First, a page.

Only 268 contemporary works sold in 2018’s daytime sessions. This is both an all-time low and less than two-thirds as many lots as at the category’s peak four years ago, when, not coincidentally, the frenzy for young process-based abstractionists crested. The number of lots offered year over year has also decreased almost in lockstep with the number of lots sold since the 2014 peak, reaching a new low of just 320 this November.
But with an average sales price above $236,000, contemporary lots in the daytime auctions were more expensive than ever this November. In fact, they were nearly triple their counterparts in day sales a decade ago, when the average sales price in the category hovered just above $85,000.
What does it mean?
Since the average price of contemporary works in day sales generally continued to rise over the past decade even when the number of lots sold increased, this November looks less like a story of higher prices caused by uncharacteristically low supply than a story of a stagnant (or shrinking) pool of contemporary buyers continuing their long-running tendency to pay a premium for quality.
Combine the findings from these four charts, and what might they suggest about the bigger picture?
The Big Takeaway: Overall, the market appears to be shifting away from newer, less expensive works toward the safety of older, more expensive works—possibly in anticipation of a larger economic contraction.
Let’s think back through the mini-conclusions above. In the generally more circumspect daytime auctions, contemporary works’ total sales fell while postwar, Impressionist, and Modern works’ total sales continued to rise. The houses expected contemporary works to decline this November based on the estimates they published before the sales, but by the time the auctions arrived, buyers reacted even less enthusiastically than the houses anticipated. A historically low number of contemporary works were offered and sold, while their average sales prices were historically high.
Broader economic context seems relevant here. As relayed by the Wall Street Journal last week, at least one metric projects that both stocks and bonds will have been money-losing investments when 2018 closes. That hasn’t happened in 25 years. In addition, “90 percent of the 70 asset classes tracked by Deutsche Bank are posting negative total returns in dollar terms for the year through mid-November.” That is the most gruesome result since 1901. Financial adviser and writer Josh Brown summed up these signals by declaring 2018 “The Year No One Made Money.”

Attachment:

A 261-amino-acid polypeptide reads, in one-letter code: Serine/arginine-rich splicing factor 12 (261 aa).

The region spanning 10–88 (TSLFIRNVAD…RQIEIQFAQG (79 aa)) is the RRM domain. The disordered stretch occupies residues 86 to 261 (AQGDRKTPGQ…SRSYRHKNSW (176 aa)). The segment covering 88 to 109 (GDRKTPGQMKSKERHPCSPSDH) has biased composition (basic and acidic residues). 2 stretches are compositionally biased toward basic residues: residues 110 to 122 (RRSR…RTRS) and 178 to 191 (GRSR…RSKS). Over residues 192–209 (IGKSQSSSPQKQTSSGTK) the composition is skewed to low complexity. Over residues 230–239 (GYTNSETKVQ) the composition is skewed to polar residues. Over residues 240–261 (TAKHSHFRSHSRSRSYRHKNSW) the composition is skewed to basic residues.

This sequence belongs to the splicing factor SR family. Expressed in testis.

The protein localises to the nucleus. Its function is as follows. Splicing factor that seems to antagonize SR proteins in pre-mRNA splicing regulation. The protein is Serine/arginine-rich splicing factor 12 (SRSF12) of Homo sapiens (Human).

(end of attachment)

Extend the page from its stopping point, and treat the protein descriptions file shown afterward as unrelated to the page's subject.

It’s entirely possible that I’m reading too much into things. But if you, like me, believe that the art economy is almost always a reflection of the larger economy, then retreating to older and/or more expensive artists is exactly what you would expect financially savvy collectors and dealers to do in such a brutal climate. And if that conclusion is accurate, then we should see a higher proportion of those older works at Art Basel Miami Beach next week—in both the works on view and the sales reported.
Notes on Methodology
- The data covers only the day and evening sales regularly held at Sotheby’s, Christie’s, and Phillips New York each November: Impressionist & Modern art, postwar & contemporary art, and (in the case of Phillips) 20th century & contemporary art.
- To control for houses’ increasing tendency to mix categories—for instance, by placing Leonardo da Vinci‘s Salvator Mundi in a post-war and contemporary sale—all categories have been defined by artist birthdate, as follows:
- Impressionist & Modern: born 1821–1910
- Post-war: born 1911–1944
- Contemporary: born 1945 or later
- All values are denominated in US dollars and have not been adjusted for inflation.
- All data comes courtesy of the artnet Price Database and artnet Analytics Reports.